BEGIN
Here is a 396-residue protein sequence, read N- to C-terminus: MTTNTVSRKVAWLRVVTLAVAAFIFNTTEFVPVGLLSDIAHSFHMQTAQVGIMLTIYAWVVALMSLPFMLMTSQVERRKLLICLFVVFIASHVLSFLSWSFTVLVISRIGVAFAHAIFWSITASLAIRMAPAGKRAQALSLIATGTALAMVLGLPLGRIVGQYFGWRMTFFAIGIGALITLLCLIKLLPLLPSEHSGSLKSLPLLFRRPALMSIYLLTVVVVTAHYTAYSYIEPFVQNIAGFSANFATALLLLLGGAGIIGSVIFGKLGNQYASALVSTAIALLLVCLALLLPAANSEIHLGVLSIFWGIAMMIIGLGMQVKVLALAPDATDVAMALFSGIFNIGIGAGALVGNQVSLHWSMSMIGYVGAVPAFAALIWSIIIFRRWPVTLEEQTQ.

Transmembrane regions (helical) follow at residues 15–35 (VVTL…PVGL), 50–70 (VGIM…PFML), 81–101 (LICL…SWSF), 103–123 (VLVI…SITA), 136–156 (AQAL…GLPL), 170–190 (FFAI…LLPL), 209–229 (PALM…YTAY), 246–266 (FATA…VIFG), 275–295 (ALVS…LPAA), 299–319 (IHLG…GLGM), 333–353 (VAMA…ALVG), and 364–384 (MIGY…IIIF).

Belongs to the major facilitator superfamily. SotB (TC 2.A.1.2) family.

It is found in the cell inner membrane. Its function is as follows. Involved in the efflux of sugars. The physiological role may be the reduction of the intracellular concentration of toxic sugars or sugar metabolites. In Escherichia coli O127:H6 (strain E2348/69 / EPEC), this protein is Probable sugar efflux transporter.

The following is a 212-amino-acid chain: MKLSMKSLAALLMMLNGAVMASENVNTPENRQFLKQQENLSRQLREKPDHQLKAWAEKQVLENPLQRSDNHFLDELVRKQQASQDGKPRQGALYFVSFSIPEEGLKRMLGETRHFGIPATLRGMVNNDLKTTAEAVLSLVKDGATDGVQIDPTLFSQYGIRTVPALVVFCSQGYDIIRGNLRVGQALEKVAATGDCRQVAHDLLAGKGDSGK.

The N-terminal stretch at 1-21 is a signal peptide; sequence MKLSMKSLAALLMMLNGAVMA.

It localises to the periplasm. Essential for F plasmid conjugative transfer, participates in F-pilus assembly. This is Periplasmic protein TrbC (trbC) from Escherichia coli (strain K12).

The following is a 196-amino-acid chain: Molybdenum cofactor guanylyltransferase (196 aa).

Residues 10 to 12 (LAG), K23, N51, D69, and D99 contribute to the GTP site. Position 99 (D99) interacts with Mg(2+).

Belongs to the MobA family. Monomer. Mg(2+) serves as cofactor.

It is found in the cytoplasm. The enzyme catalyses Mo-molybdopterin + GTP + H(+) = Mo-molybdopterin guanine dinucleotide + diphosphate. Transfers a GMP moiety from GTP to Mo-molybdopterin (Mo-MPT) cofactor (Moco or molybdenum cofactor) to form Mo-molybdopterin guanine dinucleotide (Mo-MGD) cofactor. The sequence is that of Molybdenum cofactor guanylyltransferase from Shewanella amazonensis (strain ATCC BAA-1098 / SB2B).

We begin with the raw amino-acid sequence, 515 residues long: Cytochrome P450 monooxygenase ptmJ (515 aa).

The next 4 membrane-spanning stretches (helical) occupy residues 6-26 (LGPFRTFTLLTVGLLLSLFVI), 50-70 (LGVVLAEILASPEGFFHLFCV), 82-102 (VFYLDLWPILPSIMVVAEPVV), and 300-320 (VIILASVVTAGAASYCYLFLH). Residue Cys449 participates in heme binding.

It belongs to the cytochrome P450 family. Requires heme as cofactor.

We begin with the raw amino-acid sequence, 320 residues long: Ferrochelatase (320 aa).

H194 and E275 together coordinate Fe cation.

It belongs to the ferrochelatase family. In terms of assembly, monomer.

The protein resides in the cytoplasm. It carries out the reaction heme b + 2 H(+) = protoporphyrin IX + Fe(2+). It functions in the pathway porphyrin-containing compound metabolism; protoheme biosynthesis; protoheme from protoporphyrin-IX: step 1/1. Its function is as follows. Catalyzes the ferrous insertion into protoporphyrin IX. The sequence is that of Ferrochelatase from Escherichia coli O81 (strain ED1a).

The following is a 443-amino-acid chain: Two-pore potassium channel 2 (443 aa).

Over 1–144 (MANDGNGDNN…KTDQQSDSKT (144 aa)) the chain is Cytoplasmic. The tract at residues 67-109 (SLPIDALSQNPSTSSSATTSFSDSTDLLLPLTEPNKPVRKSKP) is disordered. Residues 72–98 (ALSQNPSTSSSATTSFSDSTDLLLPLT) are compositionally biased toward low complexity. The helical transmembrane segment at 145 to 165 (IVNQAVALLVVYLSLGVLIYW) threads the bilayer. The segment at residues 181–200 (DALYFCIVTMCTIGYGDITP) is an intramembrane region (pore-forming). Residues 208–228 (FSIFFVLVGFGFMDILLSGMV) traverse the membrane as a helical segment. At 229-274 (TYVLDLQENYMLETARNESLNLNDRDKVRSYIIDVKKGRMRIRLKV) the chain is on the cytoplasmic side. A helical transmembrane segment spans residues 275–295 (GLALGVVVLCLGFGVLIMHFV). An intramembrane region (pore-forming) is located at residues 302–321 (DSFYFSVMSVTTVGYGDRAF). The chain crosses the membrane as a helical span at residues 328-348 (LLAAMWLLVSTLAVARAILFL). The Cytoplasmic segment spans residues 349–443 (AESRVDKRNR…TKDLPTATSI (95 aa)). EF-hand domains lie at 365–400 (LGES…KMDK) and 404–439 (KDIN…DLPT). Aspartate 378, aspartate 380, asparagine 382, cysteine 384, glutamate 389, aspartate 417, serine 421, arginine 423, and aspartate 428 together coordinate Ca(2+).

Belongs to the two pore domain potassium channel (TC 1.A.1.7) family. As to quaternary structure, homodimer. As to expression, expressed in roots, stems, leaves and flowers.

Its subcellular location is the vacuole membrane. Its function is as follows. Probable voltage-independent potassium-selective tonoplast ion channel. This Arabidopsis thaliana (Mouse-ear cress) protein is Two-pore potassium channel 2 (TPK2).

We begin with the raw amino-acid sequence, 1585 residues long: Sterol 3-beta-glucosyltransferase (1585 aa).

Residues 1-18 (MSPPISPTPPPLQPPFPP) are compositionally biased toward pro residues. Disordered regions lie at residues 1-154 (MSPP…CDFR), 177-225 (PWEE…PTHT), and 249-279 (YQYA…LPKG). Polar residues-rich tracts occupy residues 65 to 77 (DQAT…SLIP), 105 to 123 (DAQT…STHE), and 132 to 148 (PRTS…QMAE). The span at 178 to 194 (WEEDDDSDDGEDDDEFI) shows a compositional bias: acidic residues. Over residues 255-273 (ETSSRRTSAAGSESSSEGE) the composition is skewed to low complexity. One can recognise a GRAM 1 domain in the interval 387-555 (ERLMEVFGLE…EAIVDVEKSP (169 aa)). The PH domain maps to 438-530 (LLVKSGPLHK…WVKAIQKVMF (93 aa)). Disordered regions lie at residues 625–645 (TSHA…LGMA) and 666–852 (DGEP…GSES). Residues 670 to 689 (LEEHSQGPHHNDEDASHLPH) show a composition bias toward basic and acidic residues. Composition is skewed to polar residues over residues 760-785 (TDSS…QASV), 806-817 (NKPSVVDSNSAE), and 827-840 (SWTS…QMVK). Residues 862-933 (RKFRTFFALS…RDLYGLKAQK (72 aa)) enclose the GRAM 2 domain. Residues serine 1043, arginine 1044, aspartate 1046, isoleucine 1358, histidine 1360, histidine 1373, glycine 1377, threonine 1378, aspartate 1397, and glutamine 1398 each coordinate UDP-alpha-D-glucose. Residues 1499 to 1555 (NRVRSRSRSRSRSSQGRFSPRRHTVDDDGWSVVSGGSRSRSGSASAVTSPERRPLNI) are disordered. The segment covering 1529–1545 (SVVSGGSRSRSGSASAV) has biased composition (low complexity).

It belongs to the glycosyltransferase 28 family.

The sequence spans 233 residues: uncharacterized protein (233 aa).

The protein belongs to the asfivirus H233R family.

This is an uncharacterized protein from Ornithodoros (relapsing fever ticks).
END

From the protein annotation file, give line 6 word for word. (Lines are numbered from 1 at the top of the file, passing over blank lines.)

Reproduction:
The N-terminal stretch at 1-21 is a signal peptide; sequence MKLSMKSLAALLMMLNGAVMA.